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October 17, 1970 - Image 3

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Publication:
The Michigan Daily, 1970-10-17

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Sat. - Sun., Oct. 17 - 18
BLONDE VENUS
dir. JOSEPH VON STERNBERG (1932)
Marlene Dietrich becomes a nightclub singer
to support herself and her child. See her
sing "Hot Vodos" in on ape suit. With Cary
Grant. 4
WEDNESDAY: Polonsky's Force of Evil
7 & 9:05 ARCHITECTURE
662-8871 75C AUDITORIUM

7

page three

Cl4r,

,41 I'l" 'trl ig xn

ttit

NEWS PHONE: 764-0552
BUSINESS PHONE: 764-0554

Saturday, October 17, 1970

Ann Arbor, Michgan

Page Three

Women seek more representation in

Congress

WASHINGTON (P)-A group of candidates
ranging from old-line conservative to New Left
liberal is trying to increase the number of con-
gressional seats held by America's majority,
women.
Although women outnumbered men by two
million in voting booths during the last national
election, they are outnumbered 50 to 1 in Con-
gress, which has fewer female members today
than it's had in 18 years.
The gap is almost certain to be narrowed, if
only slightly in the Nov. 3 election.
All 10 women incumbents are expected to win
re-election, and so are several female challengers
to male candidates.
However, Lenore Romney, whose election in
Michigan would double femine representation in

the Senate, is accorded little chance of joining
Sen. Margaret Chase Smith (R-Maine).
Among House hopefuls, Bella Abzug, New Left
lawyer active in peace and the Women's Libera-
tion movements, appears headed for victory on
the Demorcatic ticket in New York City's 9th
district. .
"Both men and women have reacted with good
gusto to my slogan, 'This woman's place is in the
House,'" says Mrs. Abzug, 49, a founder of the
New Democratic Coalition and Women Strike
for Peace.
Two black women running for Congress are

Mrs. Evers is given little chance of unseating
Republican Rep. John Rousselot, a John Birch
Society officer, in suburban Los Angeles where
she campaigns on a "moderation-versus-extrem-
ism" theme.
Mrs. Jennings is expected to run poorly on
Chicago's South Side against her Democratic
opponent, Ralph Metcalfe, also black, who has the
powerful support of Mayor Richard J. Daley. Mrs.
Jennings says she's received no help from the
Republican Party, financial -or otherwise, despite
her strong support of theNixon administration.
At the opposite extreme of the political spec-
trum is Republican Phyllis Schlafly, 46, who is
giving six-term Democratic incumbent George
Shipley the toughest challenge of his career in
Illinois' downstate 23rd district.

Mrs. Schlafly, whose book, "A Choice Not an
Echo,' is credited with helping Barry Goldwater
win the 1964 GOP presidential nomination, has
had the help of Goldwater and conservatives
across the country in her third try for Congress.
' "You know where I stand," states the cam-
paing slogan of Louise Day Hicks, Boston city
councilwomen who won wide publicity but narrow-
ly lost a mayoral election in 1967 with her stand
against school busing.
Standing on her slogan, Mrs. Hicks passed out
"position papers" emphasizing "crime in the
streets."
Endorsed by retiring House Speaker John W.
McCormack, whose seat she hopes to capture,
Mrs. Hicks looks like an easy winner in Massachu-
setts' 9th district, a Democratic stronghold.

Mrs. Medgar
rights leader,;
secretary to1

71

1I

THE ACADEMY AWARD WINNER!
!"BEST "BEST DIRECTOR"-Tony Richardson
PICTURE ST SCREENPLAY John Osborne
"ETMUSIC SCORE".JohnAdio
COMEDYwrdloe
EYERa1i t 'I
MADE..
AN'
ABSOLUTE
RIUMPH" >
-Newsweek
ALBERT FINN EY USANNAH YORK/HUGH GRITIH/EDITH [VANS/JOAN GREEN WOOD/. M JONES-
DIANE CILENTO/GEORGE DEVNE / AVID ~TOMLINSONfAiOf/JOHN OSBORNE/TONfY RICHAROSON ~' :. ua1
EAS1UANCOLOR/fA UNITED ARTISTS.LGPERT RELEASE
SATURDAY, SUNDAY
TON ITE at 7:00 and 9:3,0 P.M.
NEWMAN CNTE
Admission only 90c
Presented by Orson WelIles Film Club
ATTENDANCE LIMITED U-M community: faculty, students, staff

dI

nBeywsAbriefs
By The Associated Press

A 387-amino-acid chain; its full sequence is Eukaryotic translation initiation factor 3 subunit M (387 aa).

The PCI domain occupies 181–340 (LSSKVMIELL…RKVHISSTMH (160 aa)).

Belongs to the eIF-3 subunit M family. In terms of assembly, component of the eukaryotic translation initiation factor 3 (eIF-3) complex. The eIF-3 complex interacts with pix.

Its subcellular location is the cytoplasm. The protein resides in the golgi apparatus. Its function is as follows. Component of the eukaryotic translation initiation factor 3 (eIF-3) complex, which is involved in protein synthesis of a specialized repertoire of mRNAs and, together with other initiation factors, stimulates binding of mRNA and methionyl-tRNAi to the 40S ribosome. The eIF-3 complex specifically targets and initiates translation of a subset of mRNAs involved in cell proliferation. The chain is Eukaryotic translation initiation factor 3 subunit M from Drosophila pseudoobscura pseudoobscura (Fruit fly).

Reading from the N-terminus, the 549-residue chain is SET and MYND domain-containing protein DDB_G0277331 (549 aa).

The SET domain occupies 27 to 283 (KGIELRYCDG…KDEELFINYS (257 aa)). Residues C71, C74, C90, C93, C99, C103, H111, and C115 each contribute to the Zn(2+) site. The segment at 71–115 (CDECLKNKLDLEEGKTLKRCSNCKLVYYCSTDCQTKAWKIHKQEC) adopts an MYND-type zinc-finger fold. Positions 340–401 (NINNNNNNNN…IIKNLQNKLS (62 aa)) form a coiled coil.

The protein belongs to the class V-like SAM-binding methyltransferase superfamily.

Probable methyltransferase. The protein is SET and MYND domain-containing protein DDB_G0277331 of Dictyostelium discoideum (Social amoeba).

Evers, widow of the murdered civil
and Janet Robert Jennings, onetime
the late Sen. Everett Dirksen.
Hijackers
may stay
in Turkey

NTUDENTS FOR A DEMOCRATIC SOCIETY (SDS) has publicly ANKARA, Turkey VP)-A Turk-
disclaimed any connection with the recent wave of bombings ish government spokesman said
across the country. yesterday that his government
In its first statement since the bombings began early this year may deny a Kremlin request to
an SDS spokesmen in Detroit Thursday said "We wish to make it extradite two Russians who hi-
clear that we are not the Weathermen, nor are they part of SDS." hacked a Soviet airliner to Turkey
Thursday if they could establish
"We oppose the recent wave of terror bombings because they a valid political motive for seek-
are going to bring repression, not revolution" said Allan Spector, 24, ing asylum.
SDS national education secretary. Soviet Ambassador Vassily Gru-
"Good violence," he said, "is like the Chicano riot in East Los byakov has officially requested
Angeles, black ghetto rebellions and student disruption against giant that the hijackers be returned to
corporate recruiters." Russia, but there is no extradition
The Weathermen split with SDS after a contention-wracked treaty between the two countries.
national meeting in Chicago a year ago last June. The government spokesman add-
ed, however, that if granted asyl-
* * *

CINEMA II

WOMEN HAVE RECEIVED 250 of a possible 3,000 White
House appointments, says the National Federation of Business
and Professional Women's Clubs (BPW).
BPW is attempting to get more women into policy-making gov-
ernment positions. The Federation runs a 1,000 member Talent Bank,
"ranging from architects to zoologists," drawn from 15 member
organizations.
The Federation submits names of qualified women from the
"bank" to the White House when top civil service and commission
jobs open up.
So far BPW has had only one success, an appointment to a federal
school finance committee, but feels it has made some impact-the
White House now calls for suggestions, a Federation spokesman says.
TEACHERS STRUCK PHILADELPHIA'S public school sys-
tem despite a no-strike injunction yesterday, but school officials
reported they managed to keep education going at 238 of the sys-
tem's 275 schools.
Twenty-six schools were unable to open or closed shortly after
the regular starting time, 11 ran half-day schedules and the others!
continued uninterrupted, according to a spokesman for the school
system.j
Attendance was down, however, with some schools reporting only
about one fourth of their pupils showing up.
U.S. B-52 BOMBERE smothered the Ho Chi Minh trail with
bombs again yesterday, beginning a second week of saturation
raids against the North Vietnamese supply line.
About 30 of the Thailand-based bombers - virtually all the op-
erational B-52 fleet in the war zone - pounded jungle-covered trails